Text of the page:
We inform visitors about the potential appearance of jellyfish in Telašćica Nature Park aquatorium.

In the period from July 17 to August 22, Center for Marine Research of Ruđer Bošković Institute received 59 reports of sightings of nine species of gelatinous plankton and several reports of jellyfish stings. Among the observed species, two can be dangerous for humans and can cause (severe) stings. These species were also the most frequently observed. Those are mauve stinger Pelagia noctiluca and cigar jelly Olindias muelleri. Mauve stinger (most often in clusters) was observed along the coasts of Vis, Korčula, Lastovo, Lastovnjak, Biševo, Silba, Zadar, Molat, Iž, Ist, Premuda and Lokrum. Single individuals of the species Olindias muelleri were observed in Premantura, Rovinj, Nin, Zadar, Korčula, Ugljan, Lošinj, and clusters of several individuals were observed along the coast around Pirovac and Funtana.

Mauve stinger is pink or purple to orange-brown with dots of a darker color. Through the transparent bell you can see the gonads in the shape of a four-leaf clover of an intense pink or brown color. It is relatively small, with the diameter of the bell usually less than 10 cm, in the Adriatic most often from 5 to 6 cm. There are 8 tentacles on the edge of the bell, which when fully extended can be up to 2 m long. That’s why it often happens that swimmers don’t notice jellyfish that burned them. The mauve stinger is considered the most dangerous jellyfish in the Mediterranean Sea. Sting symptoms most often appear locally at the location of contact. These are mostly skin reactions in the form of redness, pain, itching, a strong burning sensation and the appearance of blisters. Complications occur less often, i.e. stronger allergic reactions. Olindias muelleri stings are common in the Mediterranean, but milder than those of mauve stinger, and the symptoms usually disappear after a few hours. Jellyfish can be recognized by a transparent bell with a diameter of 4 to 6 cm with 4 radial channels with yellow-orange or reddish gonads along the entire length. On the edge of the bell there are 2 sets of tentacles, reddish or yellow primary tentacles with sticky pads and darker secondary tentacles. Unlike the mauve stinger, which survives its entire life cycle in the water column, Olindias muelleri stays on sea grass or macroalgae during the day, and after sunset they become active and swim in the water column. That is why we see them in shallow closed bays with dense meadows on the seabed, most often in the warmer part of the year.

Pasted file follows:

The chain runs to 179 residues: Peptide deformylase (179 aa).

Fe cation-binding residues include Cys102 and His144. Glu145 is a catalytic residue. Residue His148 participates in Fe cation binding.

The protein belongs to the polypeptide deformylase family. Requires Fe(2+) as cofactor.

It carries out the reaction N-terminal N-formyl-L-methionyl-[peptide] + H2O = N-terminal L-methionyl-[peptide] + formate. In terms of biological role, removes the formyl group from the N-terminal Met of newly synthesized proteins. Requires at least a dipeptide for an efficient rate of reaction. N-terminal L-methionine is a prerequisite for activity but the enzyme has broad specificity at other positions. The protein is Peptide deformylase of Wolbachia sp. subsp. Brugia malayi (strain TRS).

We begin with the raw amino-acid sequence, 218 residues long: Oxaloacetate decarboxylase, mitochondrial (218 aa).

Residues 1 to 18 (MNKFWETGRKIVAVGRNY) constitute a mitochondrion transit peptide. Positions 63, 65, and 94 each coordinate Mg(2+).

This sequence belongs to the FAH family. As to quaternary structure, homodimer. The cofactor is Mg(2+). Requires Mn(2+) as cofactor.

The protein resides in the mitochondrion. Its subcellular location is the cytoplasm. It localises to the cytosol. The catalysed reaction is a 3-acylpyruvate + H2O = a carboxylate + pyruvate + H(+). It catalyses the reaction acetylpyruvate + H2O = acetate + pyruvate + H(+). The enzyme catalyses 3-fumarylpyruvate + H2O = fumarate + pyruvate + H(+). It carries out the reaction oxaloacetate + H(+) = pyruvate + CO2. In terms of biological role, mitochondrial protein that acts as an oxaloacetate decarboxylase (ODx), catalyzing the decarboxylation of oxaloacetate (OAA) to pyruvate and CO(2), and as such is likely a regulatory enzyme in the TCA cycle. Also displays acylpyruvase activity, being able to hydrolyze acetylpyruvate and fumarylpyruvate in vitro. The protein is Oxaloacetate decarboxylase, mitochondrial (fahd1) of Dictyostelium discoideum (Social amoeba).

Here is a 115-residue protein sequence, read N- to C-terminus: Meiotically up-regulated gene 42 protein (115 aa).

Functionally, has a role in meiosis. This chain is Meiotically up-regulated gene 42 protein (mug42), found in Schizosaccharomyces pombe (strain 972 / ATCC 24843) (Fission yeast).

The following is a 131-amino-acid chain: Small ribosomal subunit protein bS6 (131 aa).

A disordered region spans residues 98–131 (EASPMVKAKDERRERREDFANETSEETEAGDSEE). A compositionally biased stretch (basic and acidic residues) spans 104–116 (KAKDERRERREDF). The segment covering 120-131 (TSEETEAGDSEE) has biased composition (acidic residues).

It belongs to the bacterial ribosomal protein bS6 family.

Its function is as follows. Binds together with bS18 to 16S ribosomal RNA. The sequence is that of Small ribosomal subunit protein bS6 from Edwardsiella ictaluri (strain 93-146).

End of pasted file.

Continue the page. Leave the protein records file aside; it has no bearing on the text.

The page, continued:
There is no protection against jellyfish stings. We advise you not to enter the sea when mauve stingers are visible. If you do enter the sea, protect yourself by a lycra or neoprene suit and keep your face above the water. In case of contact, it is necessary to wash the sting site with sea water (not fresh) and gently scrape off the remaining jellyfish tissue from the skin. Cool the sting site with ice (but not directly on the skin) and apply products that cool and soothe the skin. In case of more severe symptoms and complications, it is necessary to seek medical help.

The mauve stinger is a holoplanktonic species, which means that it survives its entire life cycle in the water column. It swims quickly and actively, but its appearance, as is characteristic of all planktonic organisms, depends mostly on sea currents, tides and weather conditions. Therefore, it is very difficult to predict the exact locations and times of occurrence. Distribution maps of Olindias muelleri jellyfish and mauve stinger are available on the link: